Macedonia Economy, Population, History and Maps

Macedonia is a country of Southeast Europe. Located within the Balkan peninsula, it covers an area of ​​25 333 km2. It borders Serbia and Kosovo to the north, Bulgaria to the east, Greece to the south and Albania to the west. The main cities are Skopje, the capital, with 399 000 residents (2004), Bitola (81 300 residents), Prilep (63 900 residents), Kumanovo (81 600 residents) And Tetovo (56 600 residents). The main river that runs through the country is the Vardar River, which flows south and flows into the Aegean Sea, near Thessaloniki, Greece.

Most of Macedonia’s territory is situated on a plateau located between 600 and 900 meters above sea level. The soil is composed of shale and volcanic rocks.

The climate is temperate Mediterranean, with a strong continental influence. The summer is hot and dry and the winter is relatively cold and snowy.

Agriculture is an important activity in the country’s economy, occupying about 20% of the active population. Maize, tobacco, rice, fruit and wine are produced. Macedonia has an industry linked to lead, zinc, copper and chromium. Macedonia’s main trading partners are Germany, Russia, Italy and the United Kingdom.

Environmental indicator: the value of carbon dioxide emissions, per capita (metric tons, 1999), is 5.6.

It has a population of 2,050,554 residents, (2006), which corresponds to a population density of 80.74 residents/km2. The birth and death rates are, respectively, 12.02% and 8.77%. Average life expectancy is 73.97 years. The value of the Human Development Index (HDI) is 0.784 and the value of the Gender-adjusted Development Index (IDG) was not assigned (2001). Macedonia is ethnicly composed of Macedonians (64.2%), Albanians (25.2%), Turks (3.8%), Roma (2%) and Serbs (2%). In religious terms, they are Serbian Orthodox Christians (54%) and Sunni Muslims (30%). The official language is Macedonian.

Macedonia was first colonized by the Slavs in the 6th century and suffered a series of conquests. In the 7th century it was conquered by the Bulgarians, in 1014 by the Byzantines and by Serbia in the 14th century. It became part of the Ottoman Empire in 1355 and was divided between Serbia, Bulgaria and Greece after the Balkan war, already in 1912-13. After the First World War, the Macedonian Serbs became part of the Federal State of Yugoslavia. During the Second World War it was occupied by Bulgaria between 1941-44 and in the post-war period it was part of Yugoslavia, which did not lessen the tensions between ethnic Macedonia and Serbia that dominated the Federal Government. For Macedonia democracy and rights, please check intershippingrates.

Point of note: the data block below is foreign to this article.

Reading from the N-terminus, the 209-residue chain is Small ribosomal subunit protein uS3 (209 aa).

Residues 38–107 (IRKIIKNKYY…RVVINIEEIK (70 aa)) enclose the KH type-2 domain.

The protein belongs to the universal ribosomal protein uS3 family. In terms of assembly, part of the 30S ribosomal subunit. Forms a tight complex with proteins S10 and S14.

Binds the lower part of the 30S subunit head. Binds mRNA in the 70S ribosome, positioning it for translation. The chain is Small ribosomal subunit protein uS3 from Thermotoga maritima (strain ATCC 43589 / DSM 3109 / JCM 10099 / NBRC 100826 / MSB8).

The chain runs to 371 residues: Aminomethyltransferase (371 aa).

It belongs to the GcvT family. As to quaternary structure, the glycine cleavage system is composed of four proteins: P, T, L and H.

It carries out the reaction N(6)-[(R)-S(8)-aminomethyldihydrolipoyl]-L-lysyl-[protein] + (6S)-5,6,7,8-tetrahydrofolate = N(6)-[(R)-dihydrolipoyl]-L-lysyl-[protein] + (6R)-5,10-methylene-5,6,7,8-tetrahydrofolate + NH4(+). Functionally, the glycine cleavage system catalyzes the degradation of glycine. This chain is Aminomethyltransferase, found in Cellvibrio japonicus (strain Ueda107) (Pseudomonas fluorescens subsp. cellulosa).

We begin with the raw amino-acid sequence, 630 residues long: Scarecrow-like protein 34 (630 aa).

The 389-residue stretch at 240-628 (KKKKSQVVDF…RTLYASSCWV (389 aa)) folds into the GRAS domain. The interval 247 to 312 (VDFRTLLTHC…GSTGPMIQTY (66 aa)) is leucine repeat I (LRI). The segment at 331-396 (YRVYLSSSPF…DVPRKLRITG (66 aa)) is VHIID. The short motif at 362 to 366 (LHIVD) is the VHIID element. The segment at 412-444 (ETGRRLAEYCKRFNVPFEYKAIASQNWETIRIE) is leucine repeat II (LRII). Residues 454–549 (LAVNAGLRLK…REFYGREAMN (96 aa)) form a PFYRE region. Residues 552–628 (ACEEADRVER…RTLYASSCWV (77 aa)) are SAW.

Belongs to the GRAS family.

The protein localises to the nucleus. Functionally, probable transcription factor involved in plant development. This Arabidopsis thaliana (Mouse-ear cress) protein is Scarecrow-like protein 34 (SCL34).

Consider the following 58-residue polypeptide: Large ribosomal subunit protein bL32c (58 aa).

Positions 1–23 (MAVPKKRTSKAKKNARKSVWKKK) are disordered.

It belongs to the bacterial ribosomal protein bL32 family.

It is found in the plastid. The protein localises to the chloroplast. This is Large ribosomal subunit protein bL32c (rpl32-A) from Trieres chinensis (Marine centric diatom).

After the death of Yugoslav President Tito in 1980, it became clear that the federal structure was not going to stay together. Macedonia tried to achieve independence but the presence of a large Albanian minority and the objections imposed by the Greek Government on the idea of ​​the birth of a state with the same name as a region in northern Greece made the transition difficult. After Croatia and Slovenia separated from Yugoslavia, Macedonia was also driven, by fearing Serbian rule, to declare independence from Yugoslavia in 1991, the year in which a new constitution enshrined in multiparty rule. The new state was admitted to the United Nations in April 1993 under the name of the Republic of Macedonia. Greece did not like it and blocked the recognition of this country from the European Union, contesting the name of the country and the use, on the flag,the Great. Six member countries of the European Union recognized the new nation in December 1993, as did the United States in February 1994. Greece responded with a trade embargo on the Republic. In April 1994 the European Commission initiated proceedings against Greece at the European Court of Justice after its refusal to lift the embargo.

After independence, President Kiro Gligorov was re-elected in October 1994 and only in December 1999 was he replaced by Boris Trajkosvski, a center-right politician with pro-European tendencies who managed to avoid civil war in his country in the summer of 2001 After his death in an air accident in February 2004, Branko Crvenkovski, former prime minister, was elected on April 28, 2004.

  • Offers a full list of airports in the country of Macedonia, sorted by city location and acronyms.
  • Provides most commonly used abbreviations and initials containing the country name of Macedonia. Listed by popularity. – Maps of Macedonia

Browse a collection of country, political, shaded relief and historical maps of this European country. Check out the maps of Central Balkan region and former Yugoslavia.


Balkan Info – Macedonia

Resource for the Balkan region provides maps of the Republic of Macedonia. See the whole country and its major cities. Includes geographic facts.


Macedonia – ABC Maps

Provides a pair of maps for this Balkan region country. Also, read country facts and statistics.


Macedonia – Atlapedia Online

Two detailed maps offer users a good overall view of Macedonia’s geo-political configuration. Read facts about the people and history as well.


Macedonia – Merriam-Webster Atlas

Clear map shows key cities and park areas in this Balkans country, plus surrounding countries, facts and figures and a historical overview.


Macedonia – National Geographic Map Machine

Provides a blowup map of the nation that declared its independence from Yugoslavia in 1991. Includes a brief political history.


Macedonia – Map

Peruse a detailed, political map of this Balkan republic and locate villages and cities, land features and bordering nations.


Macedonia – University of Texas Library

Find a bonanza of land-use, economic and regional maps for this former Yugoslavian republic. Includes a tactical pilotage chart.